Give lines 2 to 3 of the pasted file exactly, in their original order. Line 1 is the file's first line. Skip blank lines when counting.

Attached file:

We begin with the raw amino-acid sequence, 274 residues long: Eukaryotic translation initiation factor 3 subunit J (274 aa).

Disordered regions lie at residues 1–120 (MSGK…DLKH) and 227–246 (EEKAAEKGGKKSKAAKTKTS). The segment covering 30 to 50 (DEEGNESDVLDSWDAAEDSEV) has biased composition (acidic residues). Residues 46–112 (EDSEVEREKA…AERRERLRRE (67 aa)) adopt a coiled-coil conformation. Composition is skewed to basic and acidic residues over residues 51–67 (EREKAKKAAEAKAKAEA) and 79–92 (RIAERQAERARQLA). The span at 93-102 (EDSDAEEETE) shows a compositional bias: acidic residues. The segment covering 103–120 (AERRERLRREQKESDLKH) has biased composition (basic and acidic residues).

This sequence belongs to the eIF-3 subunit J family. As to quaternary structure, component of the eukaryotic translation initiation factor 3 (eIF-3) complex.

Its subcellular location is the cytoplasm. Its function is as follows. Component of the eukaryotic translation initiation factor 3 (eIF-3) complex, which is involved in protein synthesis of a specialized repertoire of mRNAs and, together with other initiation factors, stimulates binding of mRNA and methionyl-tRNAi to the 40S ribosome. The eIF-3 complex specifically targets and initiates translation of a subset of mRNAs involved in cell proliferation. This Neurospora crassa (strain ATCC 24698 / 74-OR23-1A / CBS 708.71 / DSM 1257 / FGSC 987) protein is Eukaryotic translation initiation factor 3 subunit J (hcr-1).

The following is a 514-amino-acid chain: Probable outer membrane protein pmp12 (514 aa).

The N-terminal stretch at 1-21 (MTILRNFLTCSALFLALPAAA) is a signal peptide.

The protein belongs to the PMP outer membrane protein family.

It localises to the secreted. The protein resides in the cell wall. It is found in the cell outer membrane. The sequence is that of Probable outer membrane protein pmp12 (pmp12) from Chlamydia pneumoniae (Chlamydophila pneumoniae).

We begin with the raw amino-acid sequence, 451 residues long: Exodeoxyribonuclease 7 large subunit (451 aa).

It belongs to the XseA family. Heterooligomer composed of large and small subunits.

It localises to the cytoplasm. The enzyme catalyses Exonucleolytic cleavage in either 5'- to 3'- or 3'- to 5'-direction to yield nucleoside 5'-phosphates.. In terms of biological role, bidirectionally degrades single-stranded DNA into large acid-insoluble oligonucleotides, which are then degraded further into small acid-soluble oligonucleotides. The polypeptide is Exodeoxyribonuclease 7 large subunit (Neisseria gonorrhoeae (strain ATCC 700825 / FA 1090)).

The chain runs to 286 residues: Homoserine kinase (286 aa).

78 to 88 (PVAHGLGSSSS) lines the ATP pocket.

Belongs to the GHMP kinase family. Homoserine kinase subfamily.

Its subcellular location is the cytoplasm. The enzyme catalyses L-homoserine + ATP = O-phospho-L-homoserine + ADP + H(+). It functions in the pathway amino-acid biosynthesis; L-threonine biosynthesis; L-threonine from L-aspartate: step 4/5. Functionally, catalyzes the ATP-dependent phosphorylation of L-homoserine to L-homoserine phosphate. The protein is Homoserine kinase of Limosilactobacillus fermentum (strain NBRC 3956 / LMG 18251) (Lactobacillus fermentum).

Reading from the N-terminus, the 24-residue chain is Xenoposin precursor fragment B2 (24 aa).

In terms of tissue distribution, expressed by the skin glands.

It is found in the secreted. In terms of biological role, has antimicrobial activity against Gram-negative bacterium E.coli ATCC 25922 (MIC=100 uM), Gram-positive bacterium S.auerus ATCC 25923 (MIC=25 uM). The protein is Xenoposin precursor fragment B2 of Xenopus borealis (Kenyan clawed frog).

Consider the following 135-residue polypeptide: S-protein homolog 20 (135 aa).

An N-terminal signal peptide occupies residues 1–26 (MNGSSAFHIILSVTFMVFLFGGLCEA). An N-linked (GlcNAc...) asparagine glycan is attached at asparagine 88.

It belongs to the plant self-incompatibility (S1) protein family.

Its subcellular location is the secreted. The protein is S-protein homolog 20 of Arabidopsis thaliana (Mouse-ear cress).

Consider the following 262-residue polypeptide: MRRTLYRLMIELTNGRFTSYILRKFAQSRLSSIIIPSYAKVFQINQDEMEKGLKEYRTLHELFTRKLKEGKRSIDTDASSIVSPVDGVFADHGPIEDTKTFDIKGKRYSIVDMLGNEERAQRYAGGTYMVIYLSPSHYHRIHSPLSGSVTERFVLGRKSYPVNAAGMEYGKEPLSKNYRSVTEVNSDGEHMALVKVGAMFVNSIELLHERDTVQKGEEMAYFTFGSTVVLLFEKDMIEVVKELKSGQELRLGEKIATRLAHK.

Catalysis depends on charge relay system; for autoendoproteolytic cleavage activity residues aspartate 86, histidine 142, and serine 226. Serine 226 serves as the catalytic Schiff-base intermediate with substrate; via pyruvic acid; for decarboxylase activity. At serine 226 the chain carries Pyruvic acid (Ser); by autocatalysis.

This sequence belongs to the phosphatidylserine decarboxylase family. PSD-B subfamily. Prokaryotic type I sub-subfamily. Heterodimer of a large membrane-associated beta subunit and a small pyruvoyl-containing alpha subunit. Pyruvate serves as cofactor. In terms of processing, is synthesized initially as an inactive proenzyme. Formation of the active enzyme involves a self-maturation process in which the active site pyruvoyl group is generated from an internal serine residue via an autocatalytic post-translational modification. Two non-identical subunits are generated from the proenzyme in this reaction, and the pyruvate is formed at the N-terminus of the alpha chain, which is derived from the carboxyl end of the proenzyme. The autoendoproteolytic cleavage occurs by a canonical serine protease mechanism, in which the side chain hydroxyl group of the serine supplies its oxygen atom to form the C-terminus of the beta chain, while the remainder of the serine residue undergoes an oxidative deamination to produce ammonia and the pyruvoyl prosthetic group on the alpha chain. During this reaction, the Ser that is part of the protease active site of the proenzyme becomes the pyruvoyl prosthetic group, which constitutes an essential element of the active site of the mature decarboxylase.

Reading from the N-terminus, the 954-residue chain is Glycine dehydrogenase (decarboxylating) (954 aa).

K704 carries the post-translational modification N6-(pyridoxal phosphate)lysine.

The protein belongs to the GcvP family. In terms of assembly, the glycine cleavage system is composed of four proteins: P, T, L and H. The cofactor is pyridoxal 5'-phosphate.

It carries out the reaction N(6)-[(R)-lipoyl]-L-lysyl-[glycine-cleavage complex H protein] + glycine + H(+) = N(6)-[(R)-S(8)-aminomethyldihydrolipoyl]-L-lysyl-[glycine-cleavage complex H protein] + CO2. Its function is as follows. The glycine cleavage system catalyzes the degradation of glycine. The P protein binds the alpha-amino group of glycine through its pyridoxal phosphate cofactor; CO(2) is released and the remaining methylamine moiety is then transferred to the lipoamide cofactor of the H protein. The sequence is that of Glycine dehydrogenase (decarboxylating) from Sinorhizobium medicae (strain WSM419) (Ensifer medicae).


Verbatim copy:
Disordered regions lie at residues 1–120 (MSGK…DLKH) and 227–246 (EEKAAEKGGKKSKAAKTKTS). The segment covering 30 to 50 (DEEGNESDVLDSWDAAEDSEV) has biased composition (acidic residues). Residues 46–112 (EDSEVEREKA…AERRERLRRE (67 aa)) adopt a coiled-coil conformation. Composition is skewed to basic and acidic residues over residues 51–67 (EREKAKKAAEAKAKAEA) and 79–92 (RIAERQAERARQLA). The span at 93-102 (EDSDAEEETE) shows a compositional bias: acidic residues. The segment covering 103–120 (AERRERLRREQKESDLKH) has biased composition (basic and acidic residues).

This sequence belongs to the eIF-3 subunit J family. As to quaternary structure, component of the eukaryotic translation initiation factor 3 (eIF-3) complex.